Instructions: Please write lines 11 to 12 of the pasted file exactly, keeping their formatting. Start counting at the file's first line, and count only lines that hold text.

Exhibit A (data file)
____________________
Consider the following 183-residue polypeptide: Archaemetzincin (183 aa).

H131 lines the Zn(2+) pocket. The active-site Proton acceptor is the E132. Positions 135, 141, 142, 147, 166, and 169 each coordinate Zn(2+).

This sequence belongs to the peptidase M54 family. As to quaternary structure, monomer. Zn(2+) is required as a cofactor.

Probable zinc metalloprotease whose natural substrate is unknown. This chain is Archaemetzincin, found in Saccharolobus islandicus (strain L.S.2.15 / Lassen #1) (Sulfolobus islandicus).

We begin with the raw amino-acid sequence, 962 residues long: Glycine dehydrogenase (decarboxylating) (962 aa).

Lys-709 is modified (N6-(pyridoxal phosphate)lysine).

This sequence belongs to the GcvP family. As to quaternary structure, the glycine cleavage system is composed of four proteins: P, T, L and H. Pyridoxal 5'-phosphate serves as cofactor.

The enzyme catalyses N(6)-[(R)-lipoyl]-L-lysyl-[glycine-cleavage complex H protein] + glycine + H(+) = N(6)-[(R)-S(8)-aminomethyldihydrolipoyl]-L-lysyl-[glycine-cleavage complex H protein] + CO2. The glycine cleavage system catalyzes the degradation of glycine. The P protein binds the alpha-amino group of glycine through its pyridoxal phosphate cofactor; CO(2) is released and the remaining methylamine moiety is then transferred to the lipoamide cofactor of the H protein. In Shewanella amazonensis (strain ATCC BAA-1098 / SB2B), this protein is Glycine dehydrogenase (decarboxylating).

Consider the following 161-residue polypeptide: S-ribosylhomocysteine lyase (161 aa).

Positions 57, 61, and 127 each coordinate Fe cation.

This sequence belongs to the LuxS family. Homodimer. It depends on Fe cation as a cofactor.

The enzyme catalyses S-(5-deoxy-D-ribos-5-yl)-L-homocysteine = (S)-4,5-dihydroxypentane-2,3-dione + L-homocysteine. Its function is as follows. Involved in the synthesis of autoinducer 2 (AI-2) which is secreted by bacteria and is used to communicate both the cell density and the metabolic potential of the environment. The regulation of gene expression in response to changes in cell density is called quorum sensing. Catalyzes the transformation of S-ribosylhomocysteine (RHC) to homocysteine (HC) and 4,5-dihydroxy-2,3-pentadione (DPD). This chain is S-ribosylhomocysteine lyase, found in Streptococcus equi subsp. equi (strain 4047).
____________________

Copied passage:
This sequence belongs to the LuxS family. Homodimer. It depends on Fe cation as a cofactor.

The enzyme catalyses S-(5-deoxy-D-ribos-5-yl)-L-homocysteine = (S)-4,5-dihydroxypentane-2,3-dione + L-homocysteine. Its function is as follows. Involved in the synthesis of autoinducer 2 (AI-2) which is secreted by bacteria and is used to communicate both the cell density and the metabolic potential of the environment. The regulation of gene expression in response to changes in cell density is called quorum sensing. Catalyzes the transformation of S-ribosylhomocysteine (RHC) to homocysteine (HC) and 4,5-dihydroxy-2,3-pentadione (DPD). This chain is S-ribosylhomocysteine lyase, found in Streptococcus equi subsp. equi (strain 4047).